5 Biggest 2020 Horror Oscar Snubs

It’s no secret that the Academy has never really respected genre films.  While this includes sci-fi and fantasy, horror often feels like it gets the most hate (as it does from critics as well).  So it’s never really a surprise when the Oscar nominations include virtually no horror films.

But given the fact that so few films were released in 2020 (for obvious reasons), there was some hope that maybe one of the following would have been recognized.  So here is our new annual tradition (which we also did last year) of pointing out the 5 biggest horror Oscar snubs this year!

Best Actress – Elisabeth Moss (The Invisible Man)
We’ll begin with what is probably the most egregious omission on this list.  For many horror fans, Leigh Whannell’s retelling of the classic horror story was the last movie they saw in theaters before the world shut down.

The Invisible Man remains an incredibly tense thriller carried almost entirely by Elisabeth Moss’ performance.  She portrays a woman traumatized from a years-long abusive relationship, while still fighting to be believed and taken seriously.

It echoes the tragic real life trauma that so many face.  But what’s most compelling is watching Moss transform from survivor to victor as she faces her abuser and comes out on top.

Best International Feature Film – La Llorona
Known for their wide variety of international horror films, La Llorona premiered on Shudder in the summer of 2020.  It combines supernatural horror with the real life horrors that occurred in Guatemala under a brutal dictatorship.

Using real life history as an inspiration, it takes its socio-political subject and uses paranormal activity to convey its story and themes.  In a promising turn, it was nominated for this same award by the Golden Globes, but sadly snubbed by the Oscars.

Best Short Film (Live Action) – Host
So technically this isn’t a snub because Host wouldn’t qualify for this award (short films must be less than 40 minutes and Host is 56), however we can’t not discuss this movie and to suggest that it deserves a Best Picture nomination might be a stretch.

While the world was stuck in quarantine, this movie was made entirely over Zoom and in addition to being incredibly creepy despite its limitations, it also serves as the perfect representation of 2020 itself.

The characters themselves are trapped at home, much like the audience, and it’s something we could all easily relate to.  Given the amount of critical buzz it received over the summer of 2020, it’s kind of shocking it didn’t get more attention from the Oscars.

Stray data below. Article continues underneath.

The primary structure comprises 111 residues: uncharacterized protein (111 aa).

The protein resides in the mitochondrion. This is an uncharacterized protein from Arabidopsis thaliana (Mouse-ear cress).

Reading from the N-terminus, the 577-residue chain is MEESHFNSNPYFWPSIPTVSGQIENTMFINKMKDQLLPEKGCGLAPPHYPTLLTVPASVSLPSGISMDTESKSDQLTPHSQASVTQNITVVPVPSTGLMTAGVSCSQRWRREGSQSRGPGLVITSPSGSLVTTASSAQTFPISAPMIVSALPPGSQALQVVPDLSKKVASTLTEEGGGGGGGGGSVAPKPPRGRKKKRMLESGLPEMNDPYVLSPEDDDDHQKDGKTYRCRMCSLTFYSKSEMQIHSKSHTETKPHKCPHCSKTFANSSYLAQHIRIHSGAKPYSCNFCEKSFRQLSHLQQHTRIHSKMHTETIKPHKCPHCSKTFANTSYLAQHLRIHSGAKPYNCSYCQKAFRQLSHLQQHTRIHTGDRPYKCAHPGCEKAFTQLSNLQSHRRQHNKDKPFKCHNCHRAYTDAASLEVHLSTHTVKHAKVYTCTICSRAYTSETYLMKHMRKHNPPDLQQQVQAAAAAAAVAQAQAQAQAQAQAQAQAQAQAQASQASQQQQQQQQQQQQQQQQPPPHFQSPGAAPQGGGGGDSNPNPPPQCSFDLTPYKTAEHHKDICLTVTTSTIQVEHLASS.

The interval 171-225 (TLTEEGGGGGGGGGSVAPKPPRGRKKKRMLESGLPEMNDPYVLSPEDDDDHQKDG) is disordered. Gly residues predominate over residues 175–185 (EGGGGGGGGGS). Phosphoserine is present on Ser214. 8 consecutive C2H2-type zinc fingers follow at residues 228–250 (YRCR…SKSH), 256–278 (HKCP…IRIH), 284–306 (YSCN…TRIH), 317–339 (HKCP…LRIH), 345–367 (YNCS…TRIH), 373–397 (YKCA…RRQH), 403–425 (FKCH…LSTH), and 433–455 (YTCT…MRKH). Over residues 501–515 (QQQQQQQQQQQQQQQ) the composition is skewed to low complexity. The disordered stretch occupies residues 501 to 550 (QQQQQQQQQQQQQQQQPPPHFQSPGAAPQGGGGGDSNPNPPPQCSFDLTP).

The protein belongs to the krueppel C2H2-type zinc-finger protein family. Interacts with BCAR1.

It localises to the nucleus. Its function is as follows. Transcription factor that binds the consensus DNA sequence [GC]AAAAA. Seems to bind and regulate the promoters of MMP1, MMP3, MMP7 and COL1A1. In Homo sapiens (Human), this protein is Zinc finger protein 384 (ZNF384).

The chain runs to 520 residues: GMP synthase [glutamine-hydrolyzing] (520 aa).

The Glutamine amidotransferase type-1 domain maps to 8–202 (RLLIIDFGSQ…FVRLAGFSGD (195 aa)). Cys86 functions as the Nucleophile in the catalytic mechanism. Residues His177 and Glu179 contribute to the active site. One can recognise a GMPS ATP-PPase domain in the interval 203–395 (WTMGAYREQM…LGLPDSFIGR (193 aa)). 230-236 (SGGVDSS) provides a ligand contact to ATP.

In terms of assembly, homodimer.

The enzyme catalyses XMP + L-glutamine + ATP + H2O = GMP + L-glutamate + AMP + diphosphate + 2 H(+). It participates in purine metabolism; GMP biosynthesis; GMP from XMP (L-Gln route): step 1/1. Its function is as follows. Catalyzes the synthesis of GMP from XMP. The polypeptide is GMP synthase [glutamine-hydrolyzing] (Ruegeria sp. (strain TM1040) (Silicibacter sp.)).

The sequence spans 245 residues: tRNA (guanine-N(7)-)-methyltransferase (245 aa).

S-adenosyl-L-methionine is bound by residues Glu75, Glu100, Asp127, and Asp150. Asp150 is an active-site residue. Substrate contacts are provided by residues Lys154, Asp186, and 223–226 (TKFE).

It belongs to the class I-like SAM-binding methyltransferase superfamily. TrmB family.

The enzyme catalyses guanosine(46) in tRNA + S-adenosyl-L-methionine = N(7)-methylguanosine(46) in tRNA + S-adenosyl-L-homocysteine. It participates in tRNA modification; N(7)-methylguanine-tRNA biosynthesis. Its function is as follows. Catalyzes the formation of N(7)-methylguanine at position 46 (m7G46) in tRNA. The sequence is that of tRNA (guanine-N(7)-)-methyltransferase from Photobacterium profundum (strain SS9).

Best Documentary (Feature Film) – Scream Queen: My Nightmare on Elm Street
The Academy loves movies about the movie industry itself, and few are as damning of said industry than Scream QueenA Nightmare on Elm Street 2 has long been regarded as the “gay Freddy movie”, which some use as an insult, others use as a badge of honor.

But for star Mark Patton, it was an incredibly unpleasant experience both while filming and in the years that followed.  Telling his own story, Patton recounts the inspiring, fascinating, tragic, but ultimately triumphant story of his professional life.

He went from dropping off the grid completely, ashamed of his acting career to convention appearances where he’s rightfully celebrated for his role in the Nightmare on Elm Street franchise.

Best Production Design – Color Out of Space
While technically premiering in 2019, this Nicholas Cage starring H.P. Lovecraft adaptation didn’t get a “wide” release until January 2020.  Trippy and surreal as one would expect given the source material, this movie really shines in its visuals.

As the title suggest, color plays a pivotal role and ends up being pretty terrifying.  The final result is a visually stunning movie that’s both intriguing and chilling.  And certainly the type of movie that deserved to be recognized by the Academy.

Which horror movies do you think deserved to be nominated?  Let us know in the comments!

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